Mountain Sky Feathers

Here in the Mule Mountains of Southeast Arizona I’ve noticed that cloud formations seem to be affected by the mountains. Often the clouds seem to hover right above the mountain ridges. Last winter I would see lenticular clouds hovering for hours above ridges, compact lens-shaped formations appearing late in the afternoon.

Now that the monsoon season is a fading memory cirrus clouds have been appearing daily above the mountains. The delicate feathery strands of vapor often are oriented at right angles to the trend of the ridge, sometimes seeming to radiate in spoke-like arrangements.

Yesterday I was sitting out on the back porch reading a book. I looked up and saw this:

This scene reminded me of enormous ethereal jellyfish trolling the sky’s depths for stray birds:

This morning there was a continuation of yesterday’s display. In this shot an agave is busily ripening its seeds in the foreground:

The air is so dry these days! It’s as if there just isn’t enough moisture to generate cumulus clouds. The water vapor in one of these fringes of cirrus, if condensed into liquid, probably wouldn’t fill a teacup:



Here in Southeast Arizona the vultures are congregating in vast wheeling kettles, presumably before migrating en masse to the warmer climes of Mexico and points farther south. At night they seek out favored trees, preferably lofty spreading trees such as cottonwoods.

Last week, near the house on Wood Canyon Road where I was staying temporarily, one of these vulture roost trees was nearby, and I often walked under it. Nearly always a stray vulture pinion or flight feather could be found, evidence of the jostling for position in the higher branches.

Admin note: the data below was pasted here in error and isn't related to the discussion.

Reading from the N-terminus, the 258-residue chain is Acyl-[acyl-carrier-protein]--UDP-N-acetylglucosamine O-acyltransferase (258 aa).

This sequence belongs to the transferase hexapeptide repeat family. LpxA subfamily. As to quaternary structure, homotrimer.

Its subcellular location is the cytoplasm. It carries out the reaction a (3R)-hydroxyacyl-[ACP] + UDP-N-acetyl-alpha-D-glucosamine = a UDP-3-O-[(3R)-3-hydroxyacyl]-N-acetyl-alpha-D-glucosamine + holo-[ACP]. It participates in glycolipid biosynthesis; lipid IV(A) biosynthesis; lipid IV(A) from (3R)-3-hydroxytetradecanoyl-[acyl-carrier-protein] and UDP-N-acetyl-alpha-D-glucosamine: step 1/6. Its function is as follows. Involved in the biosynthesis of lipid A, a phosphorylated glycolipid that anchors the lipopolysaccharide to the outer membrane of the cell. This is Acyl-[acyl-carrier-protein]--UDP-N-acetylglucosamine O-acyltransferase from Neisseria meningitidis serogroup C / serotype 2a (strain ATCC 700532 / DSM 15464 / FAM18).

There is a descriptive nomenclature used by biologists to describe the various components of a feather. The main shaft terminating in the quill is known as the rachis, a word derived from an Ancient Greek word (ῥάχις) meaning “spine or ridge”. That same term is also used to refer to the main shaft of a compound leaf or a fern, a verbal expression of what could be called biological rhymes.

The smaller branches emanating from the rachis are known as barbs, and from the barbs radiate the familiar interlocking structures known as barbules. The latter two terms come from Latin words meaning “beard” and “little beard”, respectively.

Feathers are among the most complex integumentary structures in the animal world, but their wondrous details are most easily seen under magnification… or if somehow you could become smaller.